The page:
2.2 Linguistic Explanation.
2.2.1 Rule extension.
2.2.3 Transparency and grammaticalization.
2.2.4 Pronunciation phenomena.
2.2.5 Words and word meanings.
2.3 The Final Product.
2.4 Further Reading.
3 Levels of Dialect.
3.1 Lexical Differences.
3.3 Phonological Differences.
3.4 Grammatical Differences.
3.5 Language Use and Pragmatics.
3.6 Further Reading.
4 Dialects in the United States: Past, Present, and Future.
4.1 The First English(es) in America.
4.2 Earlier American English: The Colonial Period.
4.3 American English Extended.
4.4 The Westward Expansion of English.
4.5 The Present and Future State of American English.
4.6 Further Reading.
5 Regional Dialects.
5.1 Eliciting Regional Dialect Forms.
5.2 Mapping Regional Variants.
5.3 The Distribution of Dialect Forms.
5.4 Dialect Diffusion.
5.5 Perceptual Dialectology.
5.6 Region and Place.
5.7 Further Reading.
6 Social and Ethnic Dialects.
6.1 Defining Class.
6.2 Beyond Social Class.
6.3 The Patterning of Social Differences in Language.
6.4 Linguistic Constraints on Variability.
6.5 The Social Evaluation of Linguistic Features.
6.6 Social Class and Language Change.
6.8 Latino English.
6.8.1. Chicano English.
6.8.2 The range of Latino English.
6.9 Cajun English.
6.10 Lumbee English.
6.11 Further Reading.
7 African American English.
7.1 The Status of European American and African American Vernaculars.
7.2 The Origin and Early Development of AAE.
7.3 The Contemporary Development of AAE.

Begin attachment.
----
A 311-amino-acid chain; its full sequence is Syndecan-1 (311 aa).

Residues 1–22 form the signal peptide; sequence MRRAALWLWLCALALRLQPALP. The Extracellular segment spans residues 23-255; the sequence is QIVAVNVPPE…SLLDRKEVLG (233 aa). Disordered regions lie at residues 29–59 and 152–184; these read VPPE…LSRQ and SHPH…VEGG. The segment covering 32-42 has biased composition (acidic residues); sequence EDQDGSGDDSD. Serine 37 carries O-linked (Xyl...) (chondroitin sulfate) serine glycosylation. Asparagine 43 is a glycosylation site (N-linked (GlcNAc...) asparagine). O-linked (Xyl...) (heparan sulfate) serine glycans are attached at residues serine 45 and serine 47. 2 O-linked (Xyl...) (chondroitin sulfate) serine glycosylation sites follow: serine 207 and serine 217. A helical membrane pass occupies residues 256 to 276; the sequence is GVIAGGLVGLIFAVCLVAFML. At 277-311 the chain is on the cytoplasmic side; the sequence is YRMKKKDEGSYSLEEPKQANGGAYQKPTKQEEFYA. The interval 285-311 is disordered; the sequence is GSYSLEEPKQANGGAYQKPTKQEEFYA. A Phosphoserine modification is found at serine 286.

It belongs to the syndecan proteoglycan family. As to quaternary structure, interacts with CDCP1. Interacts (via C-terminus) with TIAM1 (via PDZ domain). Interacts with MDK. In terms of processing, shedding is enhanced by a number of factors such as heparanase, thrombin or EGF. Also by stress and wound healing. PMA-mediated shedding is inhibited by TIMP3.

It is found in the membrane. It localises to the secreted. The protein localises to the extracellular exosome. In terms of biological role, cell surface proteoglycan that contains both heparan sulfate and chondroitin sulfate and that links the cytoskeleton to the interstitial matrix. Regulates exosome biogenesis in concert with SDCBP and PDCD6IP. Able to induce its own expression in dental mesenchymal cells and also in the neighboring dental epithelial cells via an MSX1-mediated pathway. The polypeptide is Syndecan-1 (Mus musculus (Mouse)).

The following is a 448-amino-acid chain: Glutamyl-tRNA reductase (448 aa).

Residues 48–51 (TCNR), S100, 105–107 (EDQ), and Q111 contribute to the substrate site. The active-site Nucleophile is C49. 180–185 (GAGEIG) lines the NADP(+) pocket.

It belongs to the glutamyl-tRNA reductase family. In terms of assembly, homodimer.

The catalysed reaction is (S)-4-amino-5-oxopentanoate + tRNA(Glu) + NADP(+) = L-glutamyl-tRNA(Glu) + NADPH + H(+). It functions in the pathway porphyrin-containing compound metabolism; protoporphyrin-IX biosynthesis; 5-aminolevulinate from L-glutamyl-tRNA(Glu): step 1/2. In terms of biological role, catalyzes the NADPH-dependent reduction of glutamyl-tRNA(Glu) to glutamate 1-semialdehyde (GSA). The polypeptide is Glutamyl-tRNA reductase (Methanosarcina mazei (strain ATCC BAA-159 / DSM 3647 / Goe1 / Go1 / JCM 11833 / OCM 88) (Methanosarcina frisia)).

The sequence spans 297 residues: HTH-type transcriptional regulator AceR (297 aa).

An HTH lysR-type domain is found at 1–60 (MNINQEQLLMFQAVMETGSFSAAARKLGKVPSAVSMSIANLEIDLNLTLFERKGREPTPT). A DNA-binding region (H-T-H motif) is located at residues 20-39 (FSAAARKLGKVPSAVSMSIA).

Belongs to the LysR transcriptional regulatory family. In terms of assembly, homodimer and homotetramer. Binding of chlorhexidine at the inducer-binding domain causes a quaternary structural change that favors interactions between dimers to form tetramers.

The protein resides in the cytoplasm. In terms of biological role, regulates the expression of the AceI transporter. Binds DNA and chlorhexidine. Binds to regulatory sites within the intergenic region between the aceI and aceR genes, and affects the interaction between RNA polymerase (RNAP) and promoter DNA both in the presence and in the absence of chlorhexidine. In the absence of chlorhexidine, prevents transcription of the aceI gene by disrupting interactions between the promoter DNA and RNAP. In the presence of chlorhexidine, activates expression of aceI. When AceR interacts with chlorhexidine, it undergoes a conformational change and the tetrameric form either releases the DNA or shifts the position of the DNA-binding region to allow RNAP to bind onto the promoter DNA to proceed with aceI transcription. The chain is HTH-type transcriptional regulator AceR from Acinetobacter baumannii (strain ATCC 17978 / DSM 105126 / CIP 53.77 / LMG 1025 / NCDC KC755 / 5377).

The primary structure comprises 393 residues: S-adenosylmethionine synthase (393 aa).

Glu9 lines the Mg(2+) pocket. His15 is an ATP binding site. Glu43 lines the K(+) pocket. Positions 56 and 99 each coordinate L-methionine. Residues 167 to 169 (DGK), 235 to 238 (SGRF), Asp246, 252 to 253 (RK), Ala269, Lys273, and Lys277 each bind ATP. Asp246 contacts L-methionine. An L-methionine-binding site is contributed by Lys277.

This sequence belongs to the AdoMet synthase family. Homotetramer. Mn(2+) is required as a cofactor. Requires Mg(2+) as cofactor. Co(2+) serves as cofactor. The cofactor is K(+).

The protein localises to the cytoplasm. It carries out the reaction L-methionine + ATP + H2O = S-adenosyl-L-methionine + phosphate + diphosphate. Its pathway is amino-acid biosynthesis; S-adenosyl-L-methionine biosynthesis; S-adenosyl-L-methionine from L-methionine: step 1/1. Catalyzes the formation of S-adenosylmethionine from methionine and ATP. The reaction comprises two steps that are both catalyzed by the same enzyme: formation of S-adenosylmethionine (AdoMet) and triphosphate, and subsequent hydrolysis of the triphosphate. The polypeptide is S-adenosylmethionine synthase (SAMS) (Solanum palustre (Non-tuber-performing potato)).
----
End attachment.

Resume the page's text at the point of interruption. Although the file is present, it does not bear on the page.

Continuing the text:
7.5 Further Reading.
8 Gender and Language Variation (Was Chapter 7 in first edn).
8.1 Gender-Based Patterns of Variation as Reported in Dialect Surveys.
8.2 Explaining General Patterns.
8.3 Localized Expressions of Gender Relations.
8.4 Communities of Practice: Linking the Local and the Global.
8.5 Language-Use-based Approaches: The “Female Deficit” Approach.
8.6 The “Cultural Difference” Approach.
8.7 The “Dominance” Approach.
8.8 Further Implications.
8.9 Talking About Men and Women.
8.9.1 Generic he and man.
8.9.2 Family names and addresses.
8.9.3 Relationships of association.
8.10 The Question of Language Reform.
8.11 Further Reading.
9 Dialects and Style (Was Chapter 8 in first edn).
9.1 Types of Style Shifting.
9.2 Attention to Speech.
9.2.1 The Patterning of Stylistic Variation across Social Groups.
9.2.2 Limitations of the Attention to Speech Approach.
9.3 Audience Design.
9.3.1 The Effects of Audience on Speech Style.
9.3.2 Limitations of the Audience Design Approach.
9.3.3 Newer Approaches to Audience Design.
9.4 Speaker Design Approaches.
9.5 Further Considerations.
9.6 Further Reading.
10 On the Applications of Dialect Study.
10.1 Applied Dialectology.
10.2 Dialects and Testing.
10.2.1 Language achievement.
10.2.2 Speech and language development tests.
10.2.3 Predicting dialect interference.
10.3 Testing Language.
10.3.1 Using language to access information.
10.3.2 The testing situation.
10.3.3 The language diagnostician.
10.4 Teaching Standard English.
10.4.1 What standard?.
10.4.2 Approaches to standard English.
10.4.3 Can Standard English be taught?.
10.5 Further Reading.
11 Dialect Awareness: Extending Applications.
11.1 Dialects and Reading.
11.1.1 Dialect readers.
11.2 Dialect Influence in Written Language.
11.3 Written Dialect.
11.4 Proactive Dialect Awareness Programs.
11.5 A Curriculum on Dialects.
11.6 Community-based Dialect Awareness Programs.
11.7 Scrutinizing Community Partnerships.
11.8 Further Reading.
Appendix: An Inventory of Socially Diagnostic Structures.